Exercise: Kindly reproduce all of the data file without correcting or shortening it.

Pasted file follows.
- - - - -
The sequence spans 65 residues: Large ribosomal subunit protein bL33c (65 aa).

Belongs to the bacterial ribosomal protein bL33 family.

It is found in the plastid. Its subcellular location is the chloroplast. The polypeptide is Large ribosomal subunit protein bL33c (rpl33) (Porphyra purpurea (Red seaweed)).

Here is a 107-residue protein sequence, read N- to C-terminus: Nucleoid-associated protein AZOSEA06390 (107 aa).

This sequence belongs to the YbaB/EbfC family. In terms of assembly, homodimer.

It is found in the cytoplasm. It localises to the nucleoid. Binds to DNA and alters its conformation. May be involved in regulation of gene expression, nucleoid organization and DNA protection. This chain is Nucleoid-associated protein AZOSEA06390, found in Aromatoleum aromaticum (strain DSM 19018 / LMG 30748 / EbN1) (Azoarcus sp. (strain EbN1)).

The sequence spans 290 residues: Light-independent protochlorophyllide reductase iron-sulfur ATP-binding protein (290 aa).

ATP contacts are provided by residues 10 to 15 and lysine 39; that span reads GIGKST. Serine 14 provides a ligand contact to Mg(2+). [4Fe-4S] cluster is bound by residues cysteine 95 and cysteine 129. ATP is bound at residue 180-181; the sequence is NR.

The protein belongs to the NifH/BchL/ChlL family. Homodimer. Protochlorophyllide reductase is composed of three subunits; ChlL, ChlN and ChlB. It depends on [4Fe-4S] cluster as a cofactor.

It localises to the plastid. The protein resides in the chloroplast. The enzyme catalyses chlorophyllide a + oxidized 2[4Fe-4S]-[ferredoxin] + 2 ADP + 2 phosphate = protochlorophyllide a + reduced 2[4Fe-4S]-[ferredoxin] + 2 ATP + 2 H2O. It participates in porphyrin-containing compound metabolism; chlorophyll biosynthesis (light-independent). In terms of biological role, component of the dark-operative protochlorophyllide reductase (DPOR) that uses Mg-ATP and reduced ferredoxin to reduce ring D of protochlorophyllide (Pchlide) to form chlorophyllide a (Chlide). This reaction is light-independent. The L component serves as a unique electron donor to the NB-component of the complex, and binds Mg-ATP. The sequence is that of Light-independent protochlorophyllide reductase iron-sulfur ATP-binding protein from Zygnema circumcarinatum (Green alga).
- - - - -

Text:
The sequence spans 65 residues: Large ribosomal subunit protein bL33c (65 aa).

Belongs to the bacterial ribosomal protein bL33 family.

It is found in the plastid. Its subcellular location is the chloroplast. The polypeptide is Large ribosomal subunit protein bL33c (rpl33) (Porphyra purpurea (Red seaweed)).

Here is a 107-residue protein sequence, read N- to C-terminus: Nucleoid-associated protein AZOSEA06390 (107 aa).

This sequence belongs to the YbaB/EbfC family. In terms of assembly, homodimer.

It is found in the cytoplasm. It localises to the nucleoid. Binds to DNA and alters its conformation. May be involved in regulation of gene expression, nucleoid organization and DNA protection. This chain is Nucleoid-associated protein AZOSEA06390, found in Aromatoleum aromaticum (strain DSM 19018 / LMG 30748 / EbN1) (Azoarcus sp. (strain EbN1)).

The sequence spans 290 residues: Light-independent protochlorophyllide reductase iron-sulfur ATP-binding protein (290 aa).

ATP contacts are provided by residues 10 to 15 and lysine 39; that span reads GIGKST. Serine 14 provides a ligand contact to Mg(2+). [4Fe-4S] cluster is bound by residues cysteine 95 and cysteine 129. ATP is bound at residue 180-181; the sequence is NR.

The protein belongs to the NifH/BchL/ChlL family. Homodimer. Protochlorophyllide reductase is composed of three subunits; ChlL, ChlN and ChlB. It depends on [4Fe-4S] cluster as a cofactor.

It localises to the plastid. The protein resides in the chloroplast. The enzyme catalyses chlorophyllide a + oxidized 2[4Fe-4S]-[ferredoxin] + 2 ADP + 2 phosphate = protochlorophyllide a + reduced 2[4Fe-4S]-[ferredoxin] + 2 ATP + 2 H2O. It participates in porphyrin-containing compound metabolism; chlorophyll biosynthesis (light-independent). In terms of biological role, component of the dark-operative protochlorophyllide reductase (DPOR) that uses Mg-ATP and reduced ferredoxin to reduce ring D of protochlorophyllide (Pchlide) to form chlorophyllide a (Chlide). This reaction is light-independent. The L component serves as a unique electron donor to the NB-component of the complex, and binds Mg-ATP. The sequence is that of Light-independent protochlorophyllide reductase iron-sulfur ATP-binding protein from Zygnema circumcarinatum (Green alga).